Consulting engineers’ social networks and their collaborative information behaviour
Madely du Preez and Hester W.J. Meyer
Department of Information Science, University of South Africa
Introduction. Investigates the role of consulting engineers’ social networks have in their information behaviour. Wilson’s (1999; 2000) information behaviour definition, and the contributions other researchers made to it, provided the theoretical background for a framework that was developed to guide the study.
Method. Narrative inquiry, a qualitative research approach and method, was used to collect and analyse the empirical data. Fifteen consulting engineers participated by sharing their experiences of building projects in narrative interviews. The engineers represented different engineering disciplines, levels of expertise and were employed by different organisations.
Analysis. Data analysis involved the re-storying of the engineers’ stories and a thematic analysis of the same data which was guided by the proposed information behaviour framework.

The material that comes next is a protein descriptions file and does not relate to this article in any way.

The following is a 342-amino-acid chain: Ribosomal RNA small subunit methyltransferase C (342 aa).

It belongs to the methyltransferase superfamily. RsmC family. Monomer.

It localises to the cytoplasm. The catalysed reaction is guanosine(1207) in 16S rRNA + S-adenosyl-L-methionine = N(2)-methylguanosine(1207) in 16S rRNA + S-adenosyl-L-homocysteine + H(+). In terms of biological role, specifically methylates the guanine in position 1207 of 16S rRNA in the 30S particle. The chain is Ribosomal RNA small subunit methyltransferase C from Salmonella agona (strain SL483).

Results. The professional team members of building projects are employed by different organisations. Throughout a building project, consulting engineers collaboratively seek, gather, use, communicate and share information. Building projects can be broken down into stages and project stages influence the information behaviour of consulting engineers. Interdependency emerged as a prominent element in the effective structures of consulting engineers’ personal dimension and evidently plays an important role in collaborative information behaviour in consulting engineers’ team work. It serves as a contributing factor in the natural forming of their social networks, which proved to be important resources of engineering information.
Conclusion. The study contributes to an understanding of the important role that social networks play in consulting engineers’ successful accomplishment of engineering projects in everyday life.
Keywords. Social networks; social networking; consulting engineers; collaborative information behaviour; narrative inquiry; information sharing